Fu­ture in Canada un­cer­tain

Fam­ily fac­ing de­por­ta­tion de­spite dad be­ing highly skilled avi­a­tion me­chanic

The Chatham Daily News - - FRONT PAGE - ELL­WOOD SHREVE

MUIRKIRK – Three years ago, for­mer New Zealand res­i­dents Dan and Rox­anne Margot poured their life sav­ings into a farm house in this East Kent com­mu­nity as they looked for­ward to rais­ing their two girls in a tran­quil, safe ru­ral set­ting.

To­day, that tran­quil feel­ing has been re­placed by con­stant worry that the Cana­dian govern­ment will de­port them.

The un­cer­tainty of their fu­ture in Canada has also prompted the fam­ily to put their dream home up for sale.

Dan, 32, who is an avi­a­tion me­chanic with a spe­cial skill work­ing with air­craft gas tur­bine power plants, was of­fered the chance to work in the oil and gas in­dus­try in Canada. Hav­ing pre­vi­ously vis­ited the coun­try, which they fell in love with, the fam­ily was ec­static about this op­por­tu­nity.

Since Dan’s par­tic­u­lar skill is in such de­mand, his pre­vi­ous em­ployer said he can live any­where he wants in Canada, as long as he has ac­cess to an air­port.

“We found this house and I thought it would be a nice life for the kids,” he said.

Life was go­ing well for the Margot fam­ily with Dan reg­u­larly trav­el­ling to the tar sands in Al­berta for work on wa­ter treat­ment plants. But that soon changed when the oil in­dus­try took a nose dive and Dan was laid off in Jan­uary 2016.

Ini­tially, it wasn’t a big worry, since Dan has never had a prob­lem find­ing work.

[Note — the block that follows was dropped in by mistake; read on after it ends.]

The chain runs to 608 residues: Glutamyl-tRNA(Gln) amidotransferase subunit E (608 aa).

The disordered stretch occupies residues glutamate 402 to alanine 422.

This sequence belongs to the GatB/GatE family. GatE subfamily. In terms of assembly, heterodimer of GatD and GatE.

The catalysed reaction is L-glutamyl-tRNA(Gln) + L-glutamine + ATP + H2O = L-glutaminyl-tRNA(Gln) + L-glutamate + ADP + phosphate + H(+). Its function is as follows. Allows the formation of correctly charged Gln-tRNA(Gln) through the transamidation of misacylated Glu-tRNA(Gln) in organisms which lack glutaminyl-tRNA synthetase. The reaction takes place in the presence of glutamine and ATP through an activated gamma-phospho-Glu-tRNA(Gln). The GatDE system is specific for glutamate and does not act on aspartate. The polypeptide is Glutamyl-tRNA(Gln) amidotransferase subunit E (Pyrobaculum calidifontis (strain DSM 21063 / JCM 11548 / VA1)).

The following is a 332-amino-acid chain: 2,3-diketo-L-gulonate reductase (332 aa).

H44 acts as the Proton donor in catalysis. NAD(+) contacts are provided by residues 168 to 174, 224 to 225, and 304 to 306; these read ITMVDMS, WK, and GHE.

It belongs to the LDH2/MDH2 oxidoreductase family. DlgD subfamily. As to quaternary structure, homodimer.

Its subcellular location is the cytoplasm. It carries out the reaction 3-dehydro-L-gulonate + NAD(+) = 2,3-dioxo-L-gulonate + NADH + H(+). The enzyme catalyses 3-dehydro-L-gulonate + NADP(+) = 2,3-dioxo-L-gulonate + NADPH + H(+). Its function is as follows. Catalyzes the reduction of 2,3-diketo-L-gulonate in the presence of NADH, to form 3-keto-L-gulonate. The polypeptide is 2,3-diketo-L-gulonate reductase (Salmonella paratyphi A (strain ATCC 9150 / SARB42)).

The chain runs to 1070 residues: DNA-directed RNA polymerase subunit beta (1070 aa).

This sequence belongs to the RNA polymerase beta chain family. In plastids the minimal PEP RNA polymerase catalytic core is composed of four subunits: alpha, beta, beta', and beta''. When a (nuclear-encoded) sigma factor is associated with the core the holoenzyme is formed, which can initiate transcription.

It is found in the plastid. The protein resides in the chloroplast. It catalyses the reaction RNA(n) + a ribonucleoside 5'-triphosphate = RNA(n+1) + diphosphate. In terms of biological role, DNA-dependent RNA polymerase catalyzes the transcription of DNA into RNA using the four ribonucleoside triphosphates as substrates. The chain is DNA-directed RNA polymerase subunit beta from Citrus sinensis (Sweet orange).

But, he would soon learn his work visa was only for his pre­vi­ous job.

“I’ve been to nu­mer­ous job in­ter­views where it was go­ing very well up un­til the point I men­tioned visa pa­per­work would have to be done,” Dan said.

He also learned the rules and reg­u­la­tions Cana­dian em­ploy­ers have to fol­low in or­der to hire a for­eigner in­clude hav­ing to ad­ver­tise the po­si­tion for a min­i­mum of three months, in­clud­ing some time on the job­bank.gc.ca web­site.

He added the em­ployer is also re­quired to pay $1,000 for a labour mar­ket im­pact as­sess­ment that Ser­vice Canada car­ries out to en­sure a Cana­dian is not be­ing dis­placed.

“Once a favourable de­ci­sion has come back . . . then only could I ap­ply for a work visa,” he said. “I did not, hon­estly, think it would be such a mis­sion to find other em­ploy­ment.”

I’ve been to nu­mer­ous job in­ter­views where it was go­ing very well up un­til the point I men­tioned visa pa­per­work would have to be done.”

Dan Margot

Mean­while they re­ceived a let­ter dated July 20, from Im­mi­gra­tion, Refugees and Cit­i­zen­ship Canada, in­form­ing them their ap­pli­ca­tion for a work per­mit has been re­fused. It also stated their tem­po­rary res­i­dent sta­tus ex­pired on July 20.

The let­ter also in­formed the Mar­gots that their ap­pli­ca­tion for per­ma­nent res­i­dence un­der hu­man­i­tar­ian and com­pas­sion­ate grounds had not yet re­ceived ini­tial ap­proval, so they are not el­i­gi­ble for an open work per­mit, at this time. Rox­anne is trained as a per­sonal sup­port worker.